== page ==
The Independent Revises Articles on Rebecca Long-Bailey and Maxine Peake

From the Independent, version 1:

Keir Starmer asks Rebecca Long-Bailey to step down after sharing article containing antisemitic conspiracy theory

In a dramatic move, Sir Keir Starmer asked his former leadership rival to step down as shadow education secretary for retweeting an interview with the actress Maxine Peake, in which the actress claimed US police responsible for the death of George Floyd had learned their tactics from seminars with Israeli forces.

The Labour frontbencher shared The Independent article, describing the 45-year-old actress, who was a vocal supporter of Jeremy Corbyn during his leadership of the Labour Party, as an “absolute diamond”.

From the Independent, version 2:

Starmer sacks Long-Bailey in row over left-wing actor’s ‘antisemitic’ comments

Labour leader Keir Starmer has sacked Rebecca Long-Bailey from his shadow cabinet, in a move that risks igniting civil war within the party.

Ms Long-Bailey described Maxine Peake as a “diamond” on Twitter and shared an interview with The Independent that revealed the left-wing actor’s “antisemitic” view relating to the death of George Floyd in Minneapolis, stating that the US police responsible had learned their tactics from Israeli forces.

The original headline referring to Long-Bailey – and similar headlines currently ricocheting around social media – gives the impression that she had promoted some crank screed about “Rothschild Zionists” or such rather than Tweeted about a celebrity interview published in a mainstream newspaper’s arts & entertainment section. The interview is 1,500 words long, and is mostly about Peake’s Labour politics and acting career. The reference to Israel is a passing comment that appears in the second half of paragraph five:

“Systemic racism is a global issue,” she adds. “The tactics used by the police in America, kneeling on George Floyd’s neck, that was learnt from seminars with Israeli secret services.”

The Independent apparently foresaw that this comment might be controversial, and so the paper sourced a response from an Israeli police spokesperson that was placed in brackets after Peake’s comment. This also went through two iterations.

Version 1:

(Though a spokesperson for the Israeli police has denied this, a 2016 Amnesty International report said that hundreds of law enforcement officials had travelled to Israel for training.)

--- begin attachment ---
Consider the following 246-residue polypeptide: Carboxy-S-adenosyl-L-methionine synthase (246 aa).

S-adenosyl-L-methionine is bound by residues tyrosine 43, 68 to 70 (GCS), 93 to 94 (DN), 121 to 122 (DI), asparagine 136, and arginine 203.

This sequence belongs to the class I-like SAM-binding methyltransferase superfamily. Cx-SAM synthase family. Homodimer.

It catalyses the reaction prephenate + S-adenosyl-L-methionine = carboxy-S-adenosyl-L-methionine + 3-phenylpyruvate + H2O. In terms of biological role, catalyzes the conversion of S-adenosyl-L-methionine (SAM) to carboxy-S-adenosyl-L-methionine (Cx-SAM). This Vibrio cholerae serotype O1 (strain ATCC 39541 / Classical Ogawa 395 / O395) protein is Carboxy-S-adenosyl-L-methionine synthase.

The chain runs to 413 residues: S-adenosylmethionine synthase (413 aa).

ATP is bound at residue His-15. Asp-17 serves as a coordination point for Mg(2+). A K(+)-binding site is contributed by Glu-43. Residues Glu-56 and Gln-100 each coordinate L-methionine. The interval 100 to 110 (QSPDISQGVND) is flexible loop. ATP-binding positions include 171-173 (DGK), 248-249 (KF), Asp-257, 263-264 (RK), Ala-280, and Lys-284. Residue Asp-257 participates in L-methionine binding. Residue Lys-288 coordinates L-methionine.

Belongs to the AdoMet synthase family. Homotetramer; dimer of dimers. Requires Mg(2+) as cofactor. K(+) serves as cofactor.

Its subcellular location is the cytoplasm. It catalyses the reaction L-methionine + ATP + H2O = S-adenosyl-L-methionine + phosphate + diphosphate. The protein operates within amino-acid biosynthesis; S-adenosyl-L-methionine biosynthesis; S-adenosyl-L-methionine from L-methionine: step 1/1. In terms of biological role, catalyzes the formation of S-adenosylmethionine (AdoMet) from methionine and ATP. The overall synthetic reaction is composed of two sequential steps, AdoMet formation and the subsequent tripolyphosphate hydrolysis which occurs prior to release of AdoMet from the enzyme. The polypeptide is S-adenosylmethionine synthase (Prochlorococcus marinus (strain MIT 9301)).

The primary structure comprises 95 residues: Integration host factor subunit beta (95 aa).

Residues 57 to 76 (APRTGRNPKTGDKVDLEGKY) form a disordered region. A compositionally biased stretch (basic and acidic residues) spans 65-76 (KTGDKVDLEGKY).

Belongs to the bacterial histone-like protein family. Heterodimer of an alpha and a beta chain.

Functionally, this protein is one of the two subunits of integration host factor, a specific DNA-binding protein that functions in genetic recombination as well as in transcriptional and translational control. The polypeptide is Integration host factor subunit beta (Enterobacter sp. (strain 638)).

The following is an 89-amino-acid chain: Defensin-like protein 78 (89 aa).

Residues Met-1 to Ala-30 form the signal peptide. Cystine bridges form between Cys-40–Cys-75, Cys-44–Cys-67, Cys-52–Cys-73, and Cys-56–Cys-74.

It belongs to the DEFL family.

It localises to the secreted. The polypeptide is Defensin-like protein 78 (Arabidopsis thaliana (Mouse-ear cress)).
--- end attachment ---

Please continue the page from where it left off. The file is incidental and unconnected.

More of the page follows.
Version 2:

(A spokesperson for the Israeli police has denied this, stating that “there is no tactic or protocol that calls to put pressure on the neck or airway”.)

This amendment is acknowledged in an update at the end of the article:

UPDATE (25.06.20): This article has been amended to further clarify that the allegation that US police were taught tactics of “neck kneeling” by Israeli secret services is unfounded. The original version did carry a denial from Israeli police, however we are happy to further clarify the matter.

The problem here though is that although version 1 referred to the denial it was not in fact carried. The implication of version 1 was that Israeli police deny such training, but that this is disputed by Amnesty International. Why was the direct quote not used in version 1?

The 2016 Amnesty “report” – actually a polemical blog post by a member rather than a formal study – can be seen here. It notes that “Baltimore law enforcement officials, along with hundreds of others from Florida, New Jersey, Pennsylvania, California, Arizona, Connecticut, New York, Massachusetts, North Carolina, Georgia, Washington state as well as the DC Capitol police have all traveled to Israel for training. Thousands of others have received training from Israeli officials here in the U.S.”

The article links this in particular with “widespread constitutional violations, discriminatory enforcement, and culture of retaliation” within the Baltimore Police Department. This conclusion is inferred in a general and impressionistic way from the fact of such training alongside anecdotal claims about abuses in Israel, rather than established by detailed documentation or robust correlations.

The notion that “Israel” has hidden explanatory relevance for police brutality in the USA is unduly conspiratorial. Further, Amnesty has now issued a statement clarifying that

its report does not show any evidence of “neck kneeling” as a technique taught by the Israeli secret services, nor evidence that the Minnesota police force received training from the Israeli secret services.

This is reported in the New Statesman, which also states that Peake has retracted the claim.